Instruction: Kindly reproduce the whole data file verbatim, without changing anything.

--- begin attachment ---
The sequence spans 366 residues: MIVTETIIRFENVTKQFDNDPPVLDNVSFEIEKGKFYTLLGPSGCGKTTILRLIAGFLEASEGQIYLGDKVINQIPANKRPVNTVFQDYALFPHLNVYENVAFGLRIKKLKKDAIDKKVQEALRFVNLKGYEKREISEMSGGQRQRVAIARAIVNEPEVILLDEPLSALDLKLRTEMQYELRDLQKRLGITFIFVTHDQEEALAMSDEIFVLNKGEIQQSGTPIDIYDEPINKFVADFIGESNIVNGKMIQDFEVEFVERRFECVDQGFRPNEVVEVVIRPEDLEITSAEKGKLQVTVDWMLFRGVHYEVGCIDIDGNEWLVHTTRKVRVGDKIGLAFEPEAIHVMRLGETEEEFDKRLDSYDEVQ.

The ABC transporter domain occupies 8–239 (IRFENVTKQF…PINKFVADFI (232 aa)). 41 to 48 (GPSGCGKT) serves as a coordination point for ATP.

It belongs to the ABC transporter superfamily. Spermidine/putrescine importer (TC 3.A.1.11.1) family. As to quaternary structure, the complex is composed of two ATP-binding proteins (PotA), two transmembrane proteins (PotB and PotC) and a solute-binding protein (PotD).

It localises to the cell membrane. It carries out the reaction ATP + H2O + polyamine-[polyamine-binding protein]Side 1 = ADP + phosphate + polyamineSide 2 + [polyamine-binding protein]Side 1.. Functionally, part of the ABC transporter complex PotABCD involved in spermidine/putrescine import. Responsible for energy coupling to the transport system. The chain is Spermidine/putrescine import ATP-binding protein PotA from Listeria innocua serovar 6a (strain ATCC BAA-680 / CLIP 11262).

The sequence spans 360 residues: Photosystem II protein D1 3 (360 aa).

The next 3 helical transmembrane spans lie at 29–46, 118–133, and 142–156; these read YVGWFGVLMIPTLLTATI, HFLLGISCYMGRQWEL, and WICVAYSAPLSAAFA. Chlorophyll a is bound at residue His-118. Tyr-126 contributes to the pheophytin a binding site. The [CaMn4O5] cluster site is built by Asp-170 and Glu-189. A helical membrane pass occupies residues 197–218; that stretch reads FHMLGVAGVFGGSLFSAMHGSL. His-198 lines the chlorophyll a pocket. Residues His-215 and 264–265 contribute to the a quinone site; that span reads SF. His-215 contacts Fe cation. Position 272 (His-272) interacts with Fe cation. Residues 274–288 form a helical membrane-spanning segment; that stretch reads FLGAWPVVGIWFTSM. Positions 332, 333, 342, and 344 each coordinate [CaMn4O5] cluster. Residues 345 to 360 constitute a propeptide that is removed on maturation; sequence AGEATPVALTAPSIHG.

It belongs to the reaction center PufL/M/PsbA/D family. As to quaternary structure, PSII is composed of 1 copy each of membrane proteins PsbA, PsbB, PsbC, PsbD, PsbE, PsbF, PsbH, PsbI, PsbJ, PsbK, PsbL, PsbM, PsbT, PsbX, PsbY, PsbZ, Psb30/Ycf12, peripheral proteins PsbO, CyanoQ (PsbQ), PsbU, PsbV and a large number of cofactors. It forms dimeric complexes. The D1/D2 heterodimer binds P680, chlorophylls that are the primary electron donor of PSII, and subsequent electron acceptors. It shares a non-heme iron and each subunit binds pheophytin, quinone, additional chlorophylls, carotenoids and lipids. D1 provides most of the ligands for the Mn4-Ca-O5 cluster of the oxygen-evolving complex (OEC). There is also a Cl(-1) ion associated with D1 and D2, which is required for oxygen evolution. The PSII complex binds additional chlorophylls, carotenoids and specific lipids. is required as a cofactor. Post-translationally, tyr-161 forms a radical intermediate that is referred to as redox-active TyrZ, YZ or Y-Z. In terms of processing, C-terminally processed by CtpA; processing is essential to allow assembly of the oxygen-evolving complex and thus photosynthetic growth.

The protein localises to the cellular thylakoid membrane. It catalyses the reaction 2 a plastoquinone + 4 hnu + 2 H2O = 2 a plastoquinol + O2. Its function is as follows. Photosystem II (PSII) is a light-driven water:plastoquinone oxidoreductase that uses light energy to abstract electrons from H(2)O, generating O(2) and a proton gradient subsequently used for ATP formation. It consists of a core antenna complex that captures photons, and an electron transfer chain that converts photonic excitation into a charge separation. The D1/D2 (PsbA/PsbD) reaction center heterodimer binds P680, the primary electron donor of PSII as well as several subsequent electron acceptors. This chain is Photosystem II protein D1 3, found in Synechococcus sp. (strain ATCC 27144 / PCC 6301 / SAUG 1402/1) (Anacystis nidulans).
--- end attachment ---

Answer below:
The sequence spans 366 residues: MIVTETIIRFENVTKQFDNDPPVLDNVSFEIEKGKFYTLLGPSGCGKTTILRLIAGFLEASEGQIYLGDKVINQIPANKRPVNTVFQDYALFPHLNVYENVAFGLRIKKLKKDAIDKKVQEALRFVNLKGYEKREISEMSGGQRQRVAIARAIVNEPEVILLDEPLSALDLKLRTEMQYELRDLQKRLGITFIFVTHDQEEALAMSDEIFVLNKGEIQQSGTPIDIYDEPINKFVADFIGESNIVNGKMIQDFEVEFVERRFECVDQGFRPNEVVEVVIRPEDLEITSAEKGKLQVTVDWMLFRGVHYEVGCIDIDGNEWLVHTTRKVRVGDKIGLAFEPEAIHVMRLGETEEEFDKRLDSYDEVQ.

The ABC transporter domain occupies 8–239 (IRFENVTKQF…PINKFVADFI (232 aa)). 41 to 48 (GPSGCGKT) serves as a coordination point for ATP.

It belongs to the ABC transporter superfamily. Spermidine/putrescine importer (TC 3.A.1.11.1) family. As to quaternary structure, the complex is composed of two ATP-binding proteins (PotA), two transmembrane proteins (PotB and PotC) and a solute-binding protein (PotD).

It localises to the cell membrane. It carries out the reaction ATP + H2O + polyamine-[polyamine-binding protein]Side 1 = ADP + phosphate + polyamineSide 2 + [polyamine-binding protein]Side 1.. Functionally, part of the ABC transporter complex PotABCD involved in spermidine/putrescine import. Responsible for energy coupling to the transport system. The chain is Spermidine/putrescine import ATP-binding protein PotA from Listeria innocua serovar 6a (strain ATCC BAA-680 / CLIP 11262).

The sequence spans 360 residues: Photosystem II protein D1 3 (360 aa).

The next 3 helical transmembrane spans lie at 29–46, 118–133, and 142–156; these read YVGWFGVLMIPTLLTATI, HFLLGISCYMGRQWEL, and WICVAYSAPLSAAFA. Chlorophyll a is bound at residue His-118. Tyr-126 contributes to the pheophytin a binding site. The [CaMn4O5] cluster site is built by Asp-170 and Glu-189. A helical membrane pass occupies residues 197–218; that stretch reads FHMLGVAGVFGGSLFSAMHGSL. His-198 lines the chlorophyll a pocket. Residues His-215 and 264–265 contribute to the a quinone site; that span reads SF. His-215 contacts Fe cation. Position 272 (His-272) interacts with Fe cation. Residues 274–288 form a helical membrane-spanning segment; that stretch reads FLGAWPVVGIWFTSM. Positions 332, 333, 342, and 344 each coordinate [CaMn4O5] cluster. Residues 345 to 360 constitute a propeptide that is removed on maturation; sequence AGEATPVALTAPSIHG.

It belongs to the reaction center PufL/M/PsbA/D family. As to quaternary structure, PSII is composed of 1 copy each of membrane proteins PsbA, PsbB, PsbC, PsbD, PsbE, PsbF, PsbH, PsbI, PsbJ, PsbK, PsbL, PsbM, PsbT, PsbX, PsbY, PsbZ, Psb30/Ycf12, peripheral proteins PsbO, CyanoQ (PsbQ), PsbU, PsbV and a large number of cofactors. It forms dimeric complexes. The D1/D2 heterodimer binds P680, chlorophylls that are the primary electron donor of PSII, and subsequent electron acceptors. It shares a non-heme iron and each subunit binds pheophytin, quinone, additional chlorophylls, carotenoids and lipids. D1 provides most of the ligands for the Mn4-Ca-O5 cluster of the oxygen-evolving complex (OEC). There is also a Cl(-1) ion associated with D1 and D2, which is required for oxygen evolution. The PSII complex binds additional chlorophylls, carotenoids and specific lipids. is required as a cofactor. Post-translationally, tyr-161 forms a radical intermediate that is referred to as redox-active TyrZ, YZ or Y-Z. In terms of processing, C-terminally processed by CtpA; processing is essential to allow assembly of the oxygen-evolving complex and thus photosynthetic growth.

The protein localises to the cellular thylakoid membrane. It catalyses the reaction 2 a plastoquinone + 4 hnu + 2 H2O = 2 a plastoquinol + O2. Its function is as follows. Photosystem II (PSII) is a light-driven water:plastoquinone oxidoreductase that uses light energy to abstract electrons from H(2)O, generating O(2) and a proton gradient subsequently used for ATP formation. It consists of a core antenna complex that captures photons, and an electron transfer chain that converts photonic excitation into a charge separation. The D1/D2 (PsbA/PsbD) reaction center heterodimer binds P680, the primary electron donor of PSII as well as several subsequent electron acceptors. This chain is Photosystem II protein D1 3, found in Synechococcus sp. (strain ATCC 27144 / PCC 6301 / SAUG 1402/1) (Anacystis nidulans).